In October, IMF Nurse Leadership Board member, Elizabeth Bilotti, RN, MSN, APRN, BC at the John Theurer Cancer Center at Hackensack University Medical Center, testified before the Senate Budget and Appropriations Committee in support of S 1834/ A 2666, the oral chemotherapy access bill.
“I don’t think I went into the situation with an understanding of the reality. At first I forgot that I was speaking to politicians and not people who have a firm understanding of healthcare. They only know what people tell them and what they have the opportunity to read,” Elizabeth said.
She explained to the committee that over 25% of drugs in the oncology clinical pipeline are oral agents. And that in the last decade, 2 of the 3 drugs that have received FDA approval for the treatment of multiple myeloma have been oral and have nearly doubled the overall survival rates.
Elizabeth emphasized the economic and psychosocial impact the use of oral chemotherapy agents has when compared to IV or injected administration. There is a reduction in day-to-day life disruptions for the patient and caregiver because they are not required to take off of work to visit a clinic for IV administration. Time out of work can have a significant impact on both the economic status of the family, as well as the psychological impact of a shift in roles and family dynamic.
Although oral chemotherapy agents are expensive, Elizabeth clarified that IV agents are as well and that the savings associated with oral administration include less frequent office visits, no cost to administer the drug, and less time away from work for patients and caregivers.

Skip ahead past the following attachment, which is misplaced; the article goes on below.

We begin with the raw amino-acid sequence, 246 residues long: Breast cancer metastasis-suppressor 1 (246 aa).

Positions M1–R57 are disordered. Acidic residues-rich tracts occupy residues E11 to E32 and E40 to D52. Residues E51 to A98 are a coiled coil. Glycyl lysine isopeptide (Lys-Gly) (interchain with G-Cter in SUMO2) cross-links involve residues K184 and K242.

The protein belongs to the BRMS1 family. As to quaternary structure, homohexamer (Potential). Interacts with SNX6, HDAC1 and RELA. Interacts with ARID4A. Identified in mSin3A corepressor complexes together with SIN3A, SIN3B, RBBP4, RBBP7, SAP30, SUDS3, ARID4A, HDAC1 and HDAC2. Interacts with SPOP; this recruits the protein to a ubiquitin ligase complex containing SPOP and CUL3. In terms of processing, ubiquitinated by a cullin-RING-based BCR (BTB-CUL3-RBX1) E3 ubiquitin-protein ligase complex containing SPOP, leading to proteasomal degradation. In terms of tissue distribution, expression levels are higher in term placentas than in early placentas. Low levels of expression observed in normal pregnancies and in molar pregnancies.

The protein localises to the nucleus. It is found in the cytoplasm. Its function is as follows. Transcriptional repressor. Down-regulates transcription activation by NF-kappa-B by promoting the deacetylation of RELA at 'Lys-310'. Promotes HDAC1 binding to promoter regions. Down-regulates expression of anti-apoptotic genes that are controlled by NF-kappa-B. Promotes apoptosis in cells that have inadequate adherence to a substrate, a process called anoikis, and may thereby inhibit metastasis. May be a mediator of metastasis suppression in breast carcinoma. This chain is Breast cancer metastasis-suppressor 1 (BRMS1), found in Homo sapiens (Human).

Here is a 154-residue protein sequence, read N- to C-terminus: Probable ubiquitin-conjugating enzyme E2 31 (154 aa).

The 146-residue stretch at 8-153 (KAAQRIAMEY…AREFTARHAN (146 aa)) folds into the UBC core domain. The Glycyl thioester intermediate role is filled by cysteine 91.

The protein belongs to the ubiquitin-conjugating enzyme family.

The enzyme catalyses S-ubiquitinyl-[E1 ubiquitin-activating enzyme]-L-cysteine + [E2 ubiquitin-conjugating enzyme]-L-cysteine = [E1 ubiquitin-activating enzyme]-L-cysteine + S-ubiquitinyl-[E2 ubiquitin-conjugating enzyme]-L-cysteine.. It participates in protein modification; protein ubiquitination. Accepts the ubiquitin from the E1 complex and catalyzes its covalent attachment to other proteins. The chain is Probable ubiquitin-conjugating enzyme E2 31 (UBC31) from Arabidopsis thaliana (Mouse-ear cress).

Elizabeth told the committee that because of the availability of additional agents, providers now have the opportunity to tailor the therapy to the individual patient. Due to the disparity in coverage between oral and IV chemotherapy and the high out of pocket cost for oral chemotherapy, the provider and the patient are put in a very difficult position. Limited access to treatment due to cost should not be the reason a patient is unable to receive the appropriate therapy to extend his/her life and either improve or maintain quality.
“I think the biggest impact I made was to help them understand that oral chemotherapy agents are not expensive equivalents, but actually alternatives. And, that the IV agents may not be the best choice for a particular patient, under a particular set of circumstances. Having the oral agents helps in our quest to provide effective, personalized medicine,” she concluded.
S 1834 / A 2666 passed the Senate in December with a 37-2 vote. It has been received in the Assembly where it awaits a vote.
THANK YOU and congratulations to Elizabeth for her hard work and for being our first Advocate of the Month of 2012!
If you are not yet an IMF advocate, please sign up here.